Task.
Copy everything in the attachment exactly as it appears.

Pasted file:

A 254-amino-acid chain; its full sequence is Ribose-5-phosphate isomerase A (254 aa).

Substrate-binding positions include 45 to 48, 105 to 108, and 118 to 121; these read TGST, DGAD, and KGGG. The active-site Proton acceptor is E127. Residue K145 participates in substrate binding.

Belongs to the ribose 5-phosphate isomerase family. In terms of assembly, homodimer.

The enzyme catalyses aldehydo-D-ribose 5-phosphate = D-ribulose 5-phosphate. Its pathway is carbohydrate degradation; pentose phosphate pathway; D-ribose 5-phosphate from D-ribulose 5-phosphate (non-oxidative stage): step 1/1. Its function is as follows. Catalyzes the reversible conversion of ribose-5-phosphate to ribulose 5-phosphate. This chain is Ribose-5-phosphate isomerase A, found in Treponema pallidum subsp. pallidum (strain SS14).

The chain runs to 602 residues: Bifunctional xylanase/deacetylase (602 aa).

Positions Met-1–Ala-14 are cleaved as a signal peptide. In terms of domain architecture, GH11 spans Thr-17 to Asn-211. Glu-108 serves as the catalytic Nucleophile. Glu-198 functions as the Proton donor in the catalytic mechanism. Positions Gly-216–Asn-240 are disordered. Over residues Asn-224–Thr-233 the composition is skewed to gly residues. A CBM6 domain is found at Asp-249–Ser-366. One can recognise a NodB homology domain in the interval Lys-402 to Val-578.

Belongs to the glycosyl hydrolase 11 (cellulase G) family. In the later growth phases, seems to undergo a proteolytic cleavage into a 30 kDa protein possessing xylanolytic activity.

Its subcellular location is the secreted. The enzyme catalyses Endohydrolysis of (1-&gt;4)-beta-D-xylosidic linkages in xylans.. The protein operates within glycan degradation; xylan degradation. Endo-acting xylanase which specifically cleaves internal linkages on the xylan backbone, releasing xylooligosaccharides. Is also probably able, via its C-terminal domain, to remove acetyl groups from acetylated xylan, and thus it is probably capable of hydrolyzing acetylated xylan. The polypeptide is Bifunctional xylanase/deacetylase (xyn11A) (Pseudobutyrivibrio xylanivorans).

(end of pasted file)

A 254-amino-acid chain; its full sequence is Ribose-5-phosphate isomerase A (254 aa).

Substrate-binding positions include 45 to 48, 105 to 108, and 118 to 121; these read TGST, DGAD, and KGGG. The active-site Proton acceptor is E127. Residue K145 participates in substrate binding.

Belongs to the ribose 5-phosphate isomerase family. In terms of assembly, homodimer.

The enzyme catalyses aldehydo-D-ribose 5-phosphate = D-ribulose 5-phosphate. Its pathway is carbohydrate degradation; pentose phosphate pathway; D-ribose 5-phosphate from D-ribulose 5-phosphate (non-oxidative stage): step 1/1. Its function is as follows. Catalyzes the reversible conversion of ribose-5-phosphate to ribulose 5-phosphate. This chain is Ribose-5-phosphate isomerase A, found in Treponema pallidum subsp. pallidum (strain SS14).

The chain runs to 602 residues: Bifunctional xylanase/deacetylase (602 aa).

Positions Met-1–Ala-14 are cleaved as a signal peptide. In terms of domain architecture, GH11 spans Thr-17 to Asn-211. Glu-108 serves as the catalytic Nucleophile. Glu-198 functions as the Proton donor in the catalytic mechanism. Positions Gly-216–Asn-240 are disordered. Over residues Asn-224–Thr-233 the composition is skewed to gly residues. A CBM6 domain is found at Asp-249–Ser-366. One can recognise a NodB homology domain in the interval Lys-402 to Val-578.

Belongs to the glycosyl hydrolase 11 (cellulase G) family. In the later growth phases, seems to undergo a proteolytic cleavage into a 30 kDa protein possessing xylanolytic activity.

Its subcellular location is the secreted. The enzyme catalyses Endohydrolysis of (1-&gt;4)-beta-D-xylosidic linkages in xylans.. The protein operates within glycan degradation; xylan degradation. Endo-acting xylanase which specifically cleaves internal linkages on the xylan backbone, releasing xylooligosaccharides. Is also probably able, via its C-terminal domain, to remove acetyl groups from acetylated xylan, and thus it is probably capable of hydrolyzing acetylated xylan. The polypeptide is Bifunctional xylanase/deacetylase (xyn11A) (Pseudobutyrivibrio xylanivorans).